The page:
In downtown Cairo¬ mid-March, the multicolored pharaoh-motif tablecloths and dishtowels were missing from a fabric store once known for such items.

The owner of the textile factory that produced them closed down and left Egypt soon after the country’s 2011 revolution. Assad Attiya, a clerk who has worked at the store for 13 years, said the former factory owner, like himself, is Christian.

“The owner is afraid to come back. It is harder here now and we want to leave,” explained Attiya, 48, from behind an almost barren counter he said once had been “lined with beautiful linens.”

By some estimates, tens of thousands of Christians have left post-revolution Egypt. Like the former textile maker, they have left due to concerns over rising Muslim conservatism and a general instability they say is emboldening attacks against them.

Perhaps the most dramatic example of sectarian tension yet occurred Sunday in central Cairo, where a crowd attacked Christian mourners after they emerged from a funeral in Egypt’s main Coptic Christian cathedral. The funeral was for four men killed in a Cairo gunfight Friday, in which a Muslim man also was killed. Some of the mourners, joined by sympathetic Muslims, filed out of St. Mark’s Cathedral shouting exhortations against Egyptian President Mohammed Morsi and his largely Islamic government.

The crowd responded to the demonstrators with rocks and gasoline bombs. Police eventually moved in, but numerous and independent news agencies reported police appeared to take the side of crowd, firing tear-gas canisters into the St. Mark’s courtyard and taking no action to stop the attacks on the Christians and their church.

Morsi called Coptic Pope Tawadros II to pledge an investigation and protection for all Egyptians.

“It is now clear that the state needs to take that responsibility far more seriously,” responded Bishop Angaelos, general bishop of the Coptic Orthodox Church in the United Kingdom, in a statement released after Sunday’s violence. Since the 2011 popular uprising that deposed former President Hosni Mubarak, Angaelos said, “we have seen escalating and increasing attacks on Christians, Christian communities, churches and now the Patriarchate during this past period of expected improvement, and so questions must be asked. What are the authorities waiting for? More bloodshed, violence, hostility, alienation, marginalisation, division, or just more anarchy?”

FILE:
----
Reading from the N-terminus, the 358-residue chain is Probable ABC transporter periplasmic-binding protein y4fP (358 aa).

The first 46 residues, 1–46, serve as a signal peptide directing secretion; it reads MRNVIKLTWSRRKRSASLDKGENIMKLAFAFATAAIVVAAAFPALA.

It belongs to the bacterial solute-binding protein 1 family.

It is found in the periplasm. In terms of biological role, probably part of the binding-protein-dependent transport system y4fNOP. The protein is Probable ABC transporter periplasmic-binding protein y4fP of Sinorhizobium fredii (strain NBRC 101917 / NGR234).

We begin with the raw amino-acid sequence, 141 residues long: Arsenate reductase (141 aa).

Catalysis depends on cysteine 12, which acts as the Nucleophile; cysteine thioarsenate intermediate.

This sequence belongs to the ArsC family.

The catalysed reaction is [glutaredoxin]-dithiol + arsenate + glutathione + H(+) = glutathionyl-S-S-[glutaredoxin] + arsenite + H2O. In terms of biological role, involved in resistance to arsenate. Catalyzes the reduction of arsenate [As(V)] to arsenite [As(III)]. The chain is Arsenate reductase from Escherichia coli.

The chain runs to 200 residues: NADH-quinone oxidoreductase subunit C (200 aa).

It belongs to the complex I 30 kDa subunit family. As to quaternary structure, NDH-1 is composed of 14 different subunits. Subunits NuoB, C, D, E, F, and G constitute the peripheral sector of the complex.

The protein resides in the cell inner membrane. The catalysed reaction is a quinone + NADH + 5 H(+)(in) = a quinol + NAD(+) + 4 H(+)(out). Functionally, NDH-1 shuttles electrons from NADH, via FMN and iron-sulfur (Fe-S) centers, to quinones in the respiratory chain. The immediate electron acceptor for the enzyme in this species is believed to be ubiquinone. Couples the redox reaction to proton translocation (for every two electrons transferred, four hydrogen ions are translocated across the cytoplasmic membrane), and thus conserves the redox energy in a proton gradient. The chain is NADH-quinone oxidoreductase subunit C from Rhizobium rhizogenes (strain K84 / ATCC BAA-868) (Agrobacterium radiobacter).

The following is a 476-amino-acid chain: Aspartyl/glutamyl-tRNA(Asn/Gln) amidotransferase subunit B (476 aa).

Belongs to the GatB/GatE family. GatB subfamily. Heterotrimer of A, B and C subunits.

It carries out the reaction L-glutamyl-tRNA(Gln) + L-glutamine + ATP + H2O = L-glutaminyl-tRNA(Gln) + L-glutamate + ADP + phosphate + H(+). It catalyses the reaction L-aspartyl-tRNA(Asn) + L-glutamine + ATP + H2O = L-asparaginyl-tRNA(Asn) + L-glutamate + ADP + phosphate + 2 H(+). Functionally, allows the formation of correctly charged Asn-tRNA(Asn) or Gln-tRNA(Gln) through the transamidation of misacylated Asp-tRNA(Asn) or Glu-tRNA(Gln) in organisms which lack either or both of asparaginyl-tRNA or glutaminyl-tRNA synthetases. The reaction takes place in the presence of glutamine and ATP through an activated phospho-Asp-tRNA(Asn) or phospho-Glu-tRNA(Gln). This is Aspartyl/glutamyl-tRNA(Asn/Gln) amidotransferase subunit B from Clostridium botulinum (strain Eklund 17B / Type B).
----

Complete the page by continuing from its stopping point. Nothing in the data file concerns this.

Many Christians are not waiting for the answers.

Attiya, the fabric-story clerk, said he had applied the last two years for U.S. residency — a green card — through a lottery system that Washington sponsors, but wasn’t selected.  A few months ago, he requested a tourist visa to visit his brother who works in an amusement park in New York, but was denied.

“All Egyptians, by nature, are kind (but) circumstances are now making everything bad, so I am afraid of you and you are afraid of me.  And because of the fear within you, you become bad,” Attiya said.

“We all hoped for the best, but no one knows now what will happen,” he said, reflecting his disappointment over how the revolution, which united thousands of Muslims and Christians alike, has transpired.

Egyptians, including thousands of Muslims, now opposed to the Muslim Brotherhood government demonstrate and strike almost daily. The country’s military and other security forces have been at odds with the new government, and at times have withdrawn completely from different cities around the country.

The resulting state of instability, decaying economy and rise in crime have scared many Egyptians into leaving, or trying to — not least of all Egyptian Christians who say they are easy targets when trouble erupts and there is no system in place to protect them.

“They feel if there is an issue, there is vigilante violence,” said Douglas May, a US Catholic priest based in Egypt where he has lived for 18 years.

He said that although there were restrictions on minorities under Mubarak, such as bans on building churches and unauthorized gatherings, Christians felt safer because there was at least a sense the country was under control.

“They feel they are very vulnerable,” May said. “They are surrounded by the (Muslim) majority (and) they no longer feel comfortable.” He equated the Christian situation to those of American blacks before the civil-rights movement, “because there is no system that protects them.”

In Egypt’s regions south of Cairo, for example, kidnappings of Christians are increasingly common. The Associated Press reports more than 150 kidnappings have been reported in the southern province of Minya since the revolution.